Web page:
Thursday, September 8, 2016

Animal Crime & Animal Cruelty Weekly Reports

China Is Finally Addressing Animal Welfare Issues. New standards for the transportation and slaughter of birds are a first for the world’s second-largest poultry producer.

Is the world’s second-biggest producer of poultry meat getting serious about chicken welfare?

For the first time, China has released official recommendations for the humane slaughter of chickens, specifically for farms in Shandong province, which leads the country in poultry production, raising 20 percent of domestic birds. As the English-language website People’s Daily Online reported, the standards provide detailed steps for handling poultry from transportation to slaughter and provide clear recommendations for minimizing the suffering of the animals, including limiting transport to a maximum of three hours and adopting the EU practice of anesthetizing birds before they are killed.

The recommendations are just that—they’re not mandatory—and they address the slaughter of chickens, not how they’re raised. Nevertheless, animal welfare advocates are praising the move as “a step in the right direction,” as Jeff Zhou of the nonprofit Compassion in World Farming told The New York Times.

Yet it’s unlikely that the guidelines were a product of a spasm of concern on the part of Chinese officials over the well-being of chickens. As the Times notes: “In China, where factory farming practices and a lax enforcement of food safety codes have contributed to one food scandal after another, there is a business incentive to treat animals better.”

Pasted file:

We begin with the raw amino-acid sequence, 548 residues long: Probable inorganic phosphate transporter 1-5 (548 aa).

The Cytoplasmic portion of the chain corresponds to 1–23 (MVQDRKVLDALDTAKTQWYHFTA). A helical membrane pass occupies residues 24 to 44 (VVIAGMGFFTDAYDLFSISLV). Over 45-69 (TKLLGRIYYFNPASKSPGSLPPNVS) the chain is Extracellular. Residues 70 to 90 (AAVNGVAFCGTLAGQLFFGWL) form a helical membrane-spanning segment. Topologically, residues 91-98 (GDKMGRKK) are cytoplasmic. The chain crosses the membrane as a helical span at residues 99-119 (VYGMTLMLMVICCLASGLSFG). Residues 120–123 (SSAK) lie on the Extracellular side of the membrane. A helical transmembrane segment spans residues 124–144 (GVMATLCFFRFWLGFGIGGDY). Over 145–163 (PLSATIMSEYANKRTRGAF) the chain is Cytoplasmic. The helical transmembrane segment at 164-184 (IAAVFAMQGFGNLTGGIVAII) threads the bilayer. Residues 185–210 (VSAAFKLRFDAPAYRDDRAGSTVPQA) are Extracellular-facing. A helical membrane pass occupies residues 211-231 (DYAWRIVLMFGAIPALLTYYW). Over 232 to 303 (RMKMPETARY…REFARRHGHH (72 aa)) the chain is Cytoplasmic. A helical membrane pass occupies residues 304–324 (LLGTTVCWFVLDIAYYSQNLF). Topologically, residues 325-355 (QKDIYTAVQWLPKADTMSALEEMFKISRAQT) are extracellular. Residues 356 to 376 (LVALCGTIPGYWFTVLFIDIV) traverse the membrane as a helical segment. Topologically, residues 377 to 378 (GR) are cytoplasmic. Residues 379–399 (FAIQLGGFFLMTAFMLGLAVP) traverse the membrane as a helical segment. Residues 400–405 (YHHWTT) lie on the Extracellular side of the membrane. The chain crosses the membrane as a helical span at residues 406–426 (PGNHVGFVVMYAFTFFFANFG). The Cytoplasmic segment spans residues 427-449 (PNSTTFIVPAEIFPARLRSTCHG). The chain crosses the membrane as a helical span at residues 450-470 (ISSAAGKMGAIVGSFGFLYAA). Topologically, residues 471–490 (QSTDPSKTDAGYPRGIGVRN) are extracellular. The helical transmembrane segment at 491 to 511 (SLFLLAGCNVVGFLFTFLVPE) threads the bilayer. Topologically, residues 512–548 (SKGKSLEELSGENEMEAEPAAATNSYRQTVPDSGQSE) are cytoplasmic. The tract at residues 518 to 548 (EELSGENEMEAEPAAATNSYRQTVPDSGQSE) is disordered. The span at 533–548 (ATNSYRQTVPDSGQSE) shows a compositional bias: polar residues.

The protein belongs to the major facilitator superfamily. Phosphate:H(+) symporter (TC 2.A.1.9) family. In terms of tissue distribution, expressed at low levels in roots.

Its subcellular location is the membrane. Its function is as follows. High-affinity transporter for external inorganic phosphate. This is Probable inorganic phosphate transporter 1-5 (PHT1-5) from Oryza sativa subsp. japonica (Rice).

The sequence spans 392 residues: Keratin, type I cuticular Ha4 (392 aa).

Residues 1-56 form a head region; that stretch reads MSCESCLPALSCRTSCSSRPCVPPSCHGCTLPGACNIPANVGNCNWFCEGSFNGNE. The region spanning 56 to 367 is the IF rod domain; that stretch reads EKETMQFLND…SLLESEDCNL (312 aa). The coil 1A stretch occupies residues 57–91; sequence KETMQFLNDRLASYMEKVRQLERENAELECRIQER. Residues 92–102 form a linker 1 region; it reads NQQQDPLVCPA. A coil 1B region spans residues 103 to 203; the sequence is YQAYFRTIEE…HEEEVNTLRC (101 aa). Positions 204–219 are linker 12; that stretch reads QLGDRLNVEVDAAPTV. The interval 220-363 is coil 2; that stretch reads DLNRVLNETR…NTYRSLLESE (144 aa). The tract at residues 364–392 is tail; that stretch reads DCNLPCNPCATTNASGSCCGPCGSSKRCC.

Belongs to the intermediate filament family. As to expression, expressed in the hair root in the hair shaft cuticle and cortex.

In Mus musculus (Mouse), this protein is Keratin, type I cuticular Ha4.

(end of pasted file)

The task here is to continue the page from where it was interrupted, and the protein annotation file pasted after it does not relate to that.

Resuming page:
Animal welfare issues are a rising concern among Chinese consumers, as they are in countries around the world. But the more pressing concern is the ability of Chinese poultry producers to compete on the world market. With evidence of the birds’ “violent deaths” remaining visible even after processing and the quality of the meat from stressed, abused birds often poorer than that of animals treated humanely, poor animal welfare is hurting exports. Only the U.S. produces more chicken meat than China, yet while America also ranks No. 1 in poultry exports, China lags in fifth place.

Thus, the country’s move toward improved animal welfare practices may well be part of a longer-term strategy to appeal to conscientious consumers abroad, including in the U.S. Since 2013, the only chicken from China permitted to be sold here is chicken that has been raised and slaughtered in the U.S. (or Canada), processed and cooked in China, then shipped back to the U.S. again. If you think that seems patently absurd, you’re not alone. Even a chief lobbyist for the American poultry industry thinks the trade “probably doesn’t make any economic sense.”

Most trade watchers believe that the bizarre arrangement was an incremental move toward overcoming China’s ban on U.S. beef. Sure enough, in May the U.S. Department of Agriculture announced that it had conducted a follow-up audit on China’s inspection system for slaughtered poultry and found the system met U.S. standards, meaning we’re one step closer to accepting chicken raised in China for sale in the U.S.—and one step closer, perhaps, to caring more about how chickens in China are raised.
Circus cruelty EXPOSED - Bears
A PETA Asia investigator captured many hours of footage like this at circuses and animal-training centres in China – and nearly every single second of it is hard to stomach.